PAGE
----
Platinum in surplus – again

Platinum registered its 7th annual gross surplus in 2011 and is likely to experience a similar outcome this year, according to Thomson Reuters GFMS.
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Platinum registered its 7th annual gross surplus in 2011 and is likely to experience a similar outcome this year, according to the Thomson Reuters GFMS’ Platinum & Palladium Survey 2012.
Launching the ninth edition of the annual survey, Philip Klapwijk, the global head of metals analytics at the consultancy, said the metal’s gross surplus dropped 12 percent to 735,000 ounces largely due an almost seven percent rise in fabrication demand.
The survey also found that platinum jewellery demand increased 14 percent from 1.91m ounces in 2010 to 2.17m ounces in 2011.
The rise was “almost entirely driven by China” which increased its demand by 21 percent to 1.43m ounces while North America and Europe remained “flat” at 0.42m ounces.
Klapwijk said the fact that platinum prices remained elevated over much of last year with an all-time high average price of US$1722 was testament to broadly favourable investor sentiment.
He said that an expected rise in gold investment during the second half of 2012 should spill over into the platinum market with prices also likely to find solid support from production cost pressures in the South African mining industry. However, the ongoing Eurozone crisis presents a major downside risk, given the concentration of platinum autocatalyst demand in Europe.
Thomson Reuters GFMS therefore expects platinum to trade in the US$1475 to US$1775 range over the remainder of this year.
In regards to palladium, the survey found that the metal’s gross deficit almost halved to 313,000 ounces in 2011 due largely to a relatively subdued two percent rise in global fabrication.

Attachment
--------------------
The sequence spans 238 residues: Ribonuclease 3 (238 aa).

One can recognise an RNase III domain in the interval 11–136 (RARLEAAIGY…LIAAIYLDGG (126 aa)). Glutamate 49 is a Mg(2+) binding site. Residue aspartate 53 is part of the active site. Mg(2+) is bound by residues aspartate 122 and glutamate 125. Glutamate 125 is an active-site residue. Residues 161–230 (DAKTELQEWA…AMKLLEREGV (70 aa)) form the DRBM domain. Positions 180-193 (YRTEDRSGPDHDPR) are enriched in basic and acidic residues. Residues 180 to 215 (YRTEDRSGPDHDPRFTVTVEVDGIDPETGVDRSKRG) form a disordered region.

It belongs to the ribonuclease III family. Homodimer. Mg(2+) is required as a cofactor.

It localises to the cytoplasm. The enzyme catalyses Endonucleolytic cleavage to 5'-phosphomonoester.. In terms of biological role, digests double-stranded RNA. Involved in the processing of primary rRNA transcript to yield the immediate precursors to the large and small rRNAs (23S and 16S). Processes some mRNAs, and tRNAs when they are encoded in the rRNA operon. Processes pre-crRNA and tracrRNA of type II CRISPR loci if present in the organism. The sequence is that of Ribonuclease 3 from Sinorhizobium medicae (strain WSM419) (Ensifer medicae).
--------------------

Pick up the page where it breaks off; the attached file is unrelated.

There was a five percent increase in palladium autocatalyst demand however this gain was partially offset by weaker offtake in most other areas of fabrication demand, particularly jewellery which fell 15 percent to reach an eight-year low of 675,000 ounces.
According to GFMS, the losses were widespread, “with Europe the only exception”.
“Chinese offtake dropped 17 percent to an eight year low of 341,000 ounces” and demand elsewhere also faltered with “US demand weakened by 26 percent, driven by high prices and the shift to non-precious metals jewellery” while “in contrast, European demand for carat palladium jewellery rose”.
Klapwijk said “palladium prices are also likely to benefit from the favourable investor climate towards precious metals, while the downside may be limited as palladium’s demand base in autocatalyst is less exposed to Europe and is quite broadly based geographically”.
The consultancy expects palladium to trade in the US$575 to US$775 range over the remainder of this year.
* The graph above from Thomson Reuters GFMS’ Platinum & Palladium Survey 2012 shows platinum jewellery gross fabrication demand from 2002 to 2011.